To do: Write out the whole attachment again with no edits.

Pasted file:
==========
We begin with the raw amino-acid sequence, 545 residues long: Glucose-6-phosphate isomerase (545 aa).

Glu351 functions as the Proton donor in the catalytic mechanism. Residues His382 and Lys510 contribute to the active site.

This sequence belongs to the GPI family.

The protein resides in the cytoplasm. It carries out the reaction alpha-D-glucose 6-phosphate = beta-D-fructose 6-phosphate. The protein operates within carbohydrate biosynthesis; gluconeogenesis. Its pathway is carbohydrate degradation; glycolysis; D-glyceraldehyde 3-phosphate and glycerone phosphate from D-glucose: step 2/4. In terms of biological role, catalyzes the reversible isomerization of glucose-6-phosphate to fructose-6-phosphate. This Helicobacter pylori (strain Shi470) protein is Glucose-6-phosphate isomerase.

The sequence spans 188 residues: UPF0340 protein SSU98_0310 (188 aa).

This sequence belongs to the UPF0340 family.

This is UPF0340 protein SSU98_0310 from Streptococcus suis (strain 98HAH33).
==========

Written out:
We begin with the raw amino-acid sequence, 545 residues long: Glucose-6-phosphate isomerase (545 aa).

Glu351 functions as the Proton donor in the catalytic mechanism. Residues His382 and Lys510 contribute to the active site.

This sequence belongs to the GPI family.

The protein resides in the cytoplasm. It carries out the reaction alpha-D-glucose 6-phosphate = beta-D-fructose 6-phosphate. The protein operates within carbohydrate biosynthesis; gluconeogenesis. Its pathway is carbohydrate degradation; glycolysis; D-glyceraldehyde 3-phosphate and glycerone phosphate from D-glucose: step 2/4. In terms of biological role, catalyzes the reversible isomerization of glucose-6-phosphate to fructose-6-phosphate. This Helicobacter pylori (strain Shi470) protein is Glucose-6-phosphate isomerase.

The sequence spans 188 residues: UPF0340 protein SSU98_0310 (188 aa).

This sequence belongs to the UPF0340 family.

This is UPF0340 protein SSU98_0310 from Streptococcus suis (strain 98HAH33).